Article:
Now, if you see the same results before and after downsampling, you might feel a little bit more confident in the results. But only a little - differences in sequencing depth between batches are probably the least of your concerns. (To list a few - assumptions from MNN-based batch correction; clustering resolution and ambiguity; suboptimal feature/PC selection.) You could spend months fiddling with all (combinations of) those parameters and checking whether they have an effect on the results, but at some point, it is literally cheaper to just check the conclusions with an appropriately designed follow-up experiment.

Could I get the cluster annotation from full dataset analysis and use the downsampled data for edgeR based differential gene expression analysis?

Sure, you could do that, but edgeR is even more robust to differences in library size than your average scRNA-seq analysis, given that the former actually uses a model to handle the mean-variance relationship of count data. So if you're willing to trust the results from the full dataset analysis, there's no reason to distrust the edgeR analysis.

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Thanks Aaron. I feel confident of the overall data integration with fastMNN as I see similar cell types across stages getting clustered together based on some marker expression. I just wanted an expert opinion on downsampling.

I also have another question regarding differential gene expression. In our meetings, other bioinformaticians have suggested to compare similar number of cells acroos clusters for DGE. So if the smallest cluster has 100 cells, other clusters should be reduced to this cell number size, to explore the stability of DGE markers. One way was to use bootstraps of cells from bigger cluster and combine results (taking avergae of lfc and pvalue?). I didn't find their opinion incorrect, as in bulk RNA-seq DGE I have experienced it is better to have balanced comparison, do you think that it is a good approach for marker analysis in single cell data. I haven't see any tutorials of that, so I was wondering if difference in cell number size is big issue for marker analysis.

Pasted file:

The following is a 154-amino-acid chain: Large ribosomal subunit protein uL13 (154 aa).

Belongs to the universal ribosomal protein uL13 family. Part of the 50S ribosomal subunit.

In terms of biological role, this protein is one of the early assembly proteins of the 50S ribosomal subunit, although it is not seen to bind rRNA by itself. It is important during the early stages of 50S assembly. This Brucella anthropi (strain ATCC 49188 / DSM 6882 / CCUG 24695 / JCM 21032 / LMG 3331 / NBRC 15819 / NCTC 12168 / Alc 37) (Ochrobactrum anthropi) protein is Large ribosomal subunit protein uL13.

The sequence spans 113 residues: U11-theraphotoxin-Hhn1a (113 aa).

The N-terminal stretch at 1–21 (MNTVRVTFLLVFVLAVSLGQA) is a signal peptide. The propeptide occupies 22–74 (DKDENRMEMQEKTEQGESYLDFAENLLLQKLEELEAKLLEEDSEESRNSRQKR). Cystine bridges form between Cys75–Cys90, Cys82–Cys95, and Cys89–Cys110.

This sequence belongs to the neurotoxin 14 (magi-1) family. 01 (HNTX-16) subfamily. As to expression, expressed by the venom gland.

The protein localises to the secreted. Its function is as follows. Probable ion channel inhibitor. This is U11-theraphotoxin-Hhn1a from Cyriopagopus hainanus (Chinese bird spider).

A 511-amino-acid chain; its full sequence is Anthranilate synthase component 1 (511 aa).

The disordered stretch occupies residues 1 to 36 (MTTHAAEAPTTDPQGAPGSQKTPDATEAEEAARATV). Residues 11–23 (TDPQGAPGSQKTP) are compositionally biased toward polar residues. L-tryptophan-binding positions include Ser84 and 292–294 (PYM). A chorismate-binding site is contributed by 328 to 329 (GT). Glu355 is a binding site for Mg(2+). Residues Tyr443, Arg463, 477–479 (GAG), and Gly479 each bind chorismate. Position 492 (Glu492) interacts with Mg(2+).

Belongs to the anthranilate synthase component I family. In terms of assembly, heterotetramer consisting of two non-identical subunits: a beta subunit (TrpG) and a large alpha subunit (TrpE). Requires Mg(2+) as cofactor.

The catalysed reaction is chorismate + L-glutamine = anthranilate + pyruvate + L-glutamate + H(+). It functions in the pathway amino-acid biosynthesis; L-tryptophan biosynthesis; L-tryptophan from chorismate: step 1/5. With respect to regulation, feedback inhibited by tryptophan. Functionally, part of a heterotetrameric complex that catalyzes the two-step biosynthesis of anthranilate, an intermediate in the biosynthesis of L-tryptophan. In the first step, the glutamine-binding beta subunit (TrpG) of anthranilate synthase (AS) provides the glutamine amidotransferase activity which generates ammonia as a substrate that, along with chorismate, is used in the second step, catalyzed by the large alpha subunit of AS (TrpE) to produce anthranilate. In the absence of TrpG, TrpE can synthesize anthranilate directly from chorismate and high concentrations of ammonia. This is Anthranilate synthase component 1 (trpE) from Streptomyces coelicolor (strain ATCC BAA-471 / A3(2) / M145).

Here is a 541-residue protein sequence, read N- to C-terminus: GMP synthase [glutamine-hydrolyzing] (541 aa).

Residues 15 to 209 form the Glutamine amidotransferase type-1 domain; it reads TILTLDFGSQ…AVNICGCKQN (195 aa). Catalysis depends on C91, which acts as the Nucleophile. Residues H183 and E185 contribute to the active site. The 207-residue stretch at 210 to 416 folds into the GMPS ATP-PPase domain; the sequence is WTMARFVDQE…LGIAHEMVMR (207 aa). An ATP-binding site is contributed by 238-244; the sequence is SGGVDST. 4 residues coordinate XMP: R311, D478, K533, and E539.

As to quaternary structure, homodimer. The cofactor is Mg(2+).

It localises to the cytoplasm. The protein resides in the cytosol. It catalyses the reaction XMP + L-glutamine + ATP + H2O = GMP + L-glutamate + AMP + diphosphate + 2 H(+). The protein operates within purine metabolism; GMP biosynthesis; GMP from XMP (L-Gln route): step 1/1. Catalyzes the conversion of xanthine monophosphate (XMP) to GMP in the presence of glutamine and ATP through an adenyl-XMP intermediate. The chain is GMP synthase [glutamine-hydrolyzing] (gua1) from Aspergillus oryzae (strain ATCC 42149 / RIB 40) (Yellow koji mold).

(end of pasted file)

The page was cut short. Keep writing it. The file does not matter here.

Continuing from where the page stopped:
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We explored this idea to some extent in the Biostatistics paper. I'll assume you are following a pseudo-bulk strategy, given that edgeR wouldn't be able to handle sample-level variability for per-cell counts.

tl;dr Don't worry about differences in cell number.

The main effect from such differences is that the sum from counts with more cells is more precise. In theory, this is not ideal because it means that different observations for the same gene would have different dispersions, whereas edgeR assumes that all observations have the same dispersion. In practice, this doesn't matter (much) for a variety of reasons:

  • The precision of the sum converges to Poisson with many cells, at which point any differences in the true dispersion across observations become small enough that they have no effect. "Many" being as low as 20, if I remember from the manuscript.
  • The precision of the sum becomes a minor contributor to the between-replicate variability of the sums, which is instead driven by biological differences between your samples (not cells!). Increasing the number of cells in these pseudo-bulk samples is analogous to increasing your sequencing depth in actual bulk samples; past a certain point you have removed all of the technical noise but the biological variance remains.
  • edgeR seems pretty robust to violations of its "same dispersion" assumption.

There are, of course, cases where you don't have enough cells so the three points above do not apply. However, in such cases, I would say that downsampling the number of cells involves throwing away so much information that the solution is almost as bad as the problem.